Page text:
Eyes on the Prize

I graduated from a private Islamic school in June 2012. I was a student there since I was in 4th grade. I remember resenting the hijab and the Islamic curriculum, but I grew to appreciate them as the years went on and I got older (and hopefully wiser). When I entered high school, everything I learned was centered around preparation for college, academically and religiously. It was stressed that I was flourishing in a sheltered environment, that the outside world was harsh and a lot more unforgiving, that my Islamic values would have to be iron strong in order for me to weather college.

I thought it was important to write this article because many of our Muslim youth graduate from Islamic schools and come out disillusioned. Alhamdullilah (praise be to Allah), many of my friends graduated before me and gave me ample warning as to what I should expect. I discovered the negatives were few, far and in between, and the positives were overwhelming. And most of the time, getting used to big changes just requires some good, solid advice.

1. Prayer, prayer, prayer

I can’t stress how important this is. Praying five times a day is one of the basic foundations of Islam and, indeed, being a Muslim. First and foremost, it is an act of worship and should be done for the sake of Allah, but there are many added benefits. Taking time from your stressful schedule to pray is never a mistake because it calms the mind and nerves. Plan your schedule around it — don’t plan salah around your schedule. Talk to your professor if you have a conflict with a class, and ask if you can step out at a certain time every day. You’ll find that most, if not all, professors will be friendly and accommodating. I have even heard of a student who missed his Friday class regularly with his professor’s permission in order to pray Jumma (weekly congregational prayers). The Prophet (peace be upon him) said that Allah (SWT) said:

Indeed, I Am as My servant presumes Me to be. And I Am with him when he remembers Me, so if he remembers Me to himself, then I remember him to Myself. And if he remembers Me amongst a company, I remember him amongst a company greater than it, and if he draws close to Me a span of a hand, I draw near to him the span of an arm. And if he draws near Me the span of an arm, I draw near him the span of two outstretched arms. And if he takes a step towards Me, I quickly step towards him.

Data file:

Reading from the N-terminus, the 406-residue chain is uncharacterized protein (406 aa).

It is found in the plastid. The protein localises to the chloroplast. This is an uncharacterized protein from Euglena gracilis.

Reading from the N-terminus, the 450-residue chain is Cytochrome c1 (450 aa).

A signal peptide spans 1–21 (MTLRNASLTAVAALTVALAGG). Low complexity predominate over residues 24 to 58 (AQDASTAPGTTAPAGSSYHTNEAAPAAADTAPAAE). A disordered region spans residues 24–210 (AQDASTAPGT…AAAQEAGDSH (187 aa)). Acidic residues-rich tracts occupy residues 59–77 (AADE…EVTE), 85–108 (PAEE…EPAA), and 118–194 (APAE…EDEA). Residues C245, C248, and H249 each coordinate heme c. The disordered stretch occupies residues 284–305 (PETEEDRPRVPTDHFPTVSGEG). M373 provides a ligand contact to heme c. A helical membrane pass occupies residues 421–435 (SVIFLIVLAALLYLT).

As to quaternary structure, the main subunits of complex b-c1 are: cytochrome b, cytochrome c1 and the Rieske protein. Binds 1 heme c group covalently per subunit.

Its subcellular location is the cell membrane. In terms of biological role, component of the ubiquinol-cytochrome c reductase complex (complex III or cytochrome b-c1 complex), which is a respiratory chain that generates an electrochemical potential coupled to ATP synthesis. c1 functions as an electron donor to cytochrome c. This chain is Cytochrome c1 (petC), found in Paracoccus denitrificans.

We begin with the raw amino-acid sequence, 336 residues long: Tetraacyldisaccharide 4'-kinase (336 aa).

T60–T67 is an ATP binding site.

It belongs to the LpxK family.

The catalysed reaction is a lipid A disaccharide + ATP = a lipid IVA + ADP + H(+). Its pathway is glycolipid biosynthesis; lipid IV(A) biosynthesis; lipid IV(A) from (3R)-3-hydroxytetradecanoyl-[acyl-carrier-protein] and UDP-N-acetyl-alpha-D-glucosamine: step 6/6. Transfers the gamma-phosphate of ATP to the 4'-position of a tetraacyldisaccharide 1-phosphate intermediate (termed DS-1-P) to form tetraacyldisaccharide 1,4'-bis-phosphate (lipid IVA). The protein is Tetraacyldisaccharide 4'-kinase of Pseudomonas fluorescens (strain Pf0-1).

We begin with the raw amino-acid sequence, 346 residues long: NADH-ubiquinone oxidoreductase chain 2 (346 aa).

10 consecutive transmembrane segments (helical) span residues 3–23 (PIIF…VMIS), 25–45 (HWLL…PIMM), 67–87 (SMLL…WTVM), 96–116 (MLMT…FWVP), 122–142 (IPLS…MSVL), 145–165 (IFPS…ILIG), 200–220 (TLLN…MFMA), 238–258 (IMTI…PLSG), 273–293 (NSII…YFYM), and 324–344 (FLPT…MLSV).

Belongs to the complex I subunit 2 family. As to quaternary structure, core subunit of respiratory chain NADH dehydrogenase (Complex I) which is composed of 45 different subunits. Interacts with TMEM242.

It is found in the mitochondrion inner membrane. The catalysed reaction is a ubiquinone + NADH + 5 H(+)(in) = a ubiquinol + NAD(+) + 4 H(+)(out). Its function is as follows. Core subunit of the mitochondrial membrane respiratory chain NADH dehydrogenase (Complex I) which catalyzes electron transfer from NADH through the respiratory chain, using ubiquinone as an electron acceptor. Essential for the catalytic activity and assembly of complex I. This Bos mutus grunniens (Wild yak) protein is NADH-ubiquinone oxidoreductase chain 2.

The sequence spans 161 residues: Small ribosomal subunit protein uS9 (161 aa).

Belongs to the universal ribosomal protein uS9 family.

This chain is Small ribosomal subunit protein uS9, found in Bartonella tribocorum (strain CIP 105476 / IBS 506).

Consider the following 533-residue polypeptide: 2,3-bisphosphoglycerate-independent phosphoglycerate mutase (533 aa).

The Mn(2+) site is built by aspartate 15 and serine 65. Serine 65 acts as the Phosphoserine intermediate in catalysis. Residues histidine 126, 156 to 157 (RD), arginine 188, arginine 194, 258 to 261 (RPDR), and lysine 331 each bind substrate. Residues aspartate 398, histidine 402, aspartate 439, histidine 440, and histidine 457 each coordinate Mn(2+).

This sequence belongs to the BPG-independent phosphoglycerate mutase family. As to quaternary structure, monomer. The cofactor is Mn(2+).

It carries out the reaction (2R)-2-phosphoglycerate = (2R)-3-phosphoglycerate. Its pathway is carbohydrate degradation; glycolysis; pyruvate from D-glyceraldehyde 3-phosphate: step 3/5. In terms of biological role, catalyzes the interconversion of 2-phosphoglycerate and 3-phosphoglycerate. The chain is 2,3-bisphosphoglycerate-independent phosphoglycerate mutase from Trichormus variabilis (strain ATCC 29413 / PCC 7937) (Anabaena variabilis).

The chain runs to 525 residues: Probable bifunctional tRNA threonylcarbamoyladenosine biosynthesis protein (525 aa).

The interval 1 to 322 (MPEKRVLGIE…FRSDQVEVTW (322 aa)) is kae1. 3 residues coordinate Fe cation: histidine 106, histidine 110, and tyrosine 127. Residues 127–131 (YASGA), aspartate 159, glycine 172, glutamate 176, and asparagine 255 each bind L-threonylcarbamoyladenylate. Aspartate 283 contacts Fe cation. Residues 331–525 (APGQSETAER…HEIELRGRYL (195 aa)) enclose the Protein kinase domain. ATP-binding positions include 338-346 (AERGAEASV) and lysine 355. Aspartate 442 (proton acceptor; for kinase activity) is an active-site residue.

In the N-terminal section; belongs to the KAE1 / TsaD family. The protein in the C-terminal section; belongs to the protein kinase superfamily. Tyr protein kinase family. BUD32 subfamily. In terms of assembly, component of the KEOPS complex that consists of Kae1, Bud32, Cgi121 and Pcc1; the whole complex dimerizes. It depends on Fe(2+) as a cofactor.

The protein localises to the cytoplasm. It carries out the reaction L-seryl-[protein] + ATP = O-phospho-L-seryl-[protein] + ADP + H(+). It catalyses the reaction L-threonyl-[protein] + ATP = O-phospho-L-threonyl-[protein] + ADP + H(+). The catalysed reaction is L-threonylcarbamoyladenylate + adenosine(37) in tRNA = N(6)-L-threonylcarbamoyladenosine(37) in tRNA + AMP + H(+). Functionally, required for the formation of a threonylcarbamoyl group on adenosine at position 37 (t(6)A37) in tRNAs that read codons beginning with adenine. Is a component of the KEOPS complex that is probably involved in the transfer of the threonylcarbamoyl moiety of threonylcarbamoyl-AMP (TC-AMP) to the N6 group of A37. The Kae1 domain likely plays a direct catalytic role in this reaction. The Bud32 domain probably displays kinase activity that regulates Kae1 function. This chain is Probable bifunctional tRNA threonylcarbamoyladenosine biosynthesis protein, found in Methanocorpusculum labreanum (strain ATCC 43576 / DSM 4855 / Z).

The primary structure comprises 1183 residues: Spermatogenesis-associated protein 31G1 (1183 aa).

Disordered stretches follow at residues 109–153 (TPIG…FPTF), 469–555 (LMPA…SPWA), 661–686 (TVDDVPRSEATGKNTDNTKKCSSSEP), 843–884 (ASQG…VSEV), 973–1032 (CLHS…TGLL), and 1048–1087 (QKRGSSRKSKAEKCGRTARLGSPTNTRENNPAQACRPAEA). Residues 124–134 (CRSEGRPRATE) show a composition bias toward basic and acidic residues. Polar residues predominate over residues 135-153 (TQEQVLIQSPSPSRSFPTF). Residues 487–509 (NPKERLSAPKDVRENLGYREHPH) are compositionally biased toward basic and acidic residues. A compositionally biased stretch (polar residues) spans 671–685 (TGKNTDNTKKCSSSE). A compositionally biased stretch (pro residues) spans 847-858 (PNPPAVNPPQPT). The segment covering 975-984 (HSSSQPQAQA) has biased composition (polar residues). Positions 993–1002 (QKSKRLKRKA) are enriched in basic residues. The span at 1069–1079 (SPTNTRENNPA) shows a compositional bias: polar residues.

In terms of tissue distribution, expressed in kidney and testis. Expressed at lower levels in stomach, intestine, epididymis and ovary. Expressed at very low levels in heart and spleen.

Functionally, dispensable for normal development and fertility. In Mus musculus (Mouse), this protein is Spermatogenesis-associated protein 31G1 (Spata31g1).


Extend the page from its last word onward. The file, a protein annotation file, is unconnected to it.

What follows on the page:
—[Al-Bukhari and Muslim]

2. Hold onto your values

This is self-explanatory. If you went into university with a set of morals, don’t relax them because the status quo says you should. Sometimes it’s not a conscious decision, rather a natural response to being in a certain environment if one is not careful. Take care not to put yourself in positions that you know will not do you any favors.

3. Being steadfast doesn’t mean being closed-minded

Human beings have limited knowledge. We are natural learners. This is not to say go shopping for lenient religious rulings if you want to get out of an Islamic duty — it means that new information may come to light that will cause you to see the world differently. Let it. It will shape you as a person, and if you hold onto Islam while it happens, you will graduate college not just a better person, but more intelligent, aware, and prepared.

4. You will encounter ignorance

…particularly if you wear the headscarf — Muslim women are often targets for ignorance. Rude comment? Misguided tirade about Islam? It would be easy for me to say don’t let it ruffle your feathers — I haven’t been able to accomplish that myself yet. But the best you can do is remain calm and respond with dignity and intelligence. Don’t stoop to the level of someone who willingly degrades you.

This is worst case scenario, and I don’t know anyone personally who this has happened to, but if someone physically attacks you, report it immediately and get help. Do not let it slide. You may just want to forget the incident, but if someone like that is walking around, you won’t be the last, and you have a duty to protect any potential future victims.

5. Do your best, rely on Allah for the rest

You are going to school to learn — don’t waste this valuable resource. Everything else is secondary. Put optimal effort in your studies and Allah will take care of everything else. I often ask myself before exams, “Did I exhaust every single resource in my power?” If the answer is yes, I let myself relax because Allah is just, and doesn’t let hard work go to waste. Besides academics, actively participate in clubs and organizations. Socialize and network! Your connections now may go a long way later.

6. Have fun

…within the boundaries of Islam. I often hear older people say that college was one of the best times of their lives. Try new things. Step out of your comfort zone. Live life! You’ve gotten so far already, and you deserve it.

Insha’Allah (God willing), every Muslim that enters and graduates college will be a beacon of light and leadership not just for their communities, but for society as a whole — and it all stems from having and maintaining good, healthy, Islamic habits.